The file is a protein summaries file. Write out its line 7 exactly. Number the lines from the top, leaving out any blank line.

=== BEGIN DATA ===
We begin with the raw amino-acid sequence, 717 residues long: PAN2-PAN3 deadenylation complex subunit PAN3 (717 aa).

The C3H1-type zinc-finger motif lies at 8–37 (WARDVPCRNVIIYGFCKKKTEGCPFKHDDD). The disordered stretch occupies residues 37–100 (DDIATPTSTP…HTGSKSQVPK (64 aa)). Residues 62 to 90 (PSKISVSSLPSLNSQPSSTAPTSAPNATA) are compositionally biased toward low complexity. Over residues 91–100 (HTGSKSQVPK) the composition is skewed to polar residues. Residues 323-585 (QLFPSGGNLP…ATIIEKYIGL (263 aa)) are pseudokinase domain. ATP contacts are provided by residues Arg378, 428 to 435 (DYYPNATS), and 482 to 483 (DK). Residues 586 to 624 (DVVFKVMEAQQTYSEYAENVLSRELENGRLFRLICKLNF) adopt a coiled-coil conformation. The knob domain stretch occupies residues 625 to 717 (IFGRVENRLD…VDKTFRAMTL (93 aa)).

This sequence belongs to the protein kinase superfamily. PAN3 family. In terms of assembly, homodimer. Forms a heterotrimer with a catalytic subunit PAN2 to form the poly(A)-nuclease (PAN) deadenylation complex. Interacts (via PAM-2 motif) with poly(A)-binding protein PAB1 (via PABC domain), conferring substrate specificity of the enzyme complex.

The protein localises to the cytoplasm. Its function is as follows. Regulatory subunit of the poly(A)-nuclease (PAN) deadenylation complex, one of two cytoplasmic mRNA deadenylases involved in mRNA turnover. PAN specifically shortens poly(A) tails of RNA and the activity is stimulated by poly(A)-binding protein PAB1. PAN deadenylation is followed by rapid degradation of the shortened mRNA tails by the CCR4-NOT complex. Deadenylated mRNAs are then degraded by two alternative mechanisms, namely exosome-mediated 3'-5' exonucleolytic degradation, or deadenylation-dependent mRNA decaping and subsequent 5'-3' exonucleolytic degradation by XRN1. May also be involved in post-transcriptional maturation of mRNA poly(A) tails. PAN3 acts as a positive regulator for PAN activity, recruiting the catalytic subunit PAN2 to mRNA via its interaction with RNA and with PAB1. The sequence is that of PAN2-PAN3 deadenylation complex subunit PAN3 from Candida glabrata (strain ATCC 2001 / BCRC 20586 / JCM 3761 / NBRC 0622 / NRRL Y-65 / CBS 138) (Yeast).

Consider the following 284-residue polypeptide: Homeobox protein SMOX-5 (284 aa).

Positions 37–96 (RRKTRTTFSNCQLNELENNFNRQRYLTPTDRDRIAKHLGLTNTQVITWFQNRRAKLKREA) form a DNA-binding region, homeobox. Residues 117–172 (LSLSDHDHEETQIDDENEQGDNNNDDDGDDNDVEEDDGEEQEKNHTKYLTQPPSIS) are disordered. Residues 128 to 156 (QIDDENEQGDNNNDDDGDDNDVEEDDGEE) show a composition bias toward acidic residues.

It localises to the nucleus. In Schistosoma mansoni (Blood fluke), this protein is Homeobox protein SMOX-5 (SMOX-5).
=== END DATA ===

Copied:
It localises to the nucleus. In Schistosoma mansoni (Blood fluke), this protein is Homeobox protein SMOX-5 (SMOX-5).